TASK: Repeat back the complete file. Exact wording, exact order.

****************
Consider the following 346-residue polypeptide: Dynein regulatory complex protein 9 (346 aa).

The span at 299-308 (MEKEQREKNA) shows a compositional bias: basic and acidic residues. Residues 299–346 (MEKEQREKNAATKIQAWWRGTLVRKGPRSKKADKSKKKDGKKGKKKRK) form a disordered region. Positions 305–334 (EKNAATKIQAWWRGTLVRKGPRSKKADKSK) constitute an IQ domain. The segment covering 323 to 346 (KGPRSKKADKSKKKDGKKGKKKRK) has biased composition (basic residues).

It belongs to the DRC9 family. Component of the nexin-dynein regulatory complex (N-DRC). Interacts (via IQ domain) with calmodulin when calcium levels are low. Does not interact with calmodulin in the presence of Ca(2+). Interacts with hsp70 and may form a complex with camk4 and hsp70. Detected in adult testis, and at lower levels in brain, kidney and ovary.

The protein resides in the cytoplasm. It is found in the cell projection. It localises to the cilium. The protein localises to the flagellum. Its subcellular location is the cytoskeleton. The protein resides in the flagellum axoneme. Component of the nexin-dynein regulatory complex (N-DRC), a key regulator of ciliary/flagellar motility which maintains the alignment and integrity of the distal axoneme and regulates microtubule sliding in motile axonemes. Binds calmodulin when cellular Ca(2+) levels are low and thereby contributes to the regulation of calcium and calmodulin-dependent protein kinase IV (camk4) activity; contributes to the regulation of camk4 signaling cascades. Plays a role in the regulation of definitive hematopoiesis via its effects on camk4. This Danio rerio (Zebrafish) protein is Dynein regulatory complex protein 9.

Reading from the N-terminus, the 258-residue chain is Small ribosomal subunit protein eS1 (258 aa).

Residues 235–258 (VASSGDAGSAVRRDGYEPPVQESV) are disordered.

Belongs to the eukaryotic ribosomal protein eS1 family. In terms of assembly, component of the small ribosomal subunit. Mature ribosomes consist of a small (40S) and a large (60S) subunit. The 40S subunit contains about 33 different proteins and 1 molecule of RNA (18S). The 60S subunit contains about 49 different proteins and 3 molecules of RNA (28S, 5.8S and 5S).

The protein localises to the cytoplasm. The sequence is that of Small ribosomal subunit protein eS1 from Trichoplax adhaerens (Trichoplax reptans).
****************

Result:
Consider the following 346-residue polypeptide: Dynein regulatory complex protein 9 (346 aa).

The span at 299-308 (MEKEQREKNA) shows a compositional bias: basic and acidic residues. Residues 299–346 (MEKEQREKNAATKIQAWWRGTLVRKGPRSKKADKSKKKDGKKGKKKRK) form a disordered region. Positions 305–334 (EKNAATKIQAWWRGTLVRKGPRSKKADKSK) constitute an IQ domain. The segment covering 323 to 346 (KGPRSKKADKSKKKDGKKGKKKRK) has biased composition (basic residues).

It belongs to the DRC9 family. Component of the nexin-dynein regulatory complex (N-DRC). Interacts (via IQ domain) with calmodulin when calcium levels are low. Does not interact with calmodulin in the presence of Ca(2+). Interacts with hsp70 and may form a complex with camk4 and hsp70. Detected in adult testis, and at lower levels in brain, kidney and ovary.

The protein resides in the cytoplasm. It is found in the cell projection. It localises to the cilium. The protein localises to the flagellum. Its subcellular location is the cytoskeleton. The protein resides in the flagellum axoneme. Component of the nexin-dynein regulatory complex (N-DRC), a key regulator of ciliary/flagellar motility which maintains the alignment and integrity of the distal axoneme and regulates microtubule sliding in motile axonemes. Binds calmodulin when cellular Ca(2+) levels are low and thereby contributes to the regulation of calcium and calmodulin-dependent protein kinase IV (camk4) activity; contributes to the regulation of camk4 signaling cascades. Plays a role in the regulation of definitive hematopoiesis via its effects on camk4. This Danio rerio (Zebrafish) protein is Dynein regulatory complex protein 9.

Reading from the N-terminus, the 258-residue chain is Small ribosomal subunit protein eS1 (258 aa).

Residues 235–258 (VASSGDAGSAVRRDGYEPPVQESV) are disordered.

Belongs to the eukaryotic ribosomal protein eS1 family. In terms of assembly, component of the small ribosomal subunit. Mature ribosomes consist of a small (40S) and a large (60S) subunit. The 40S subunit contains about 33 different proteins and 1 molecule of RNA (18S). The 60S subunit contains about 49 different proteins and 3 molecules of RNA (28S, 5.8S and 5S).

The protein localises to the cytoplasm. The sequence is that of Small ribosomal subunit protein eS1 from Trichoplax adhaerens (Trichoplax reptans).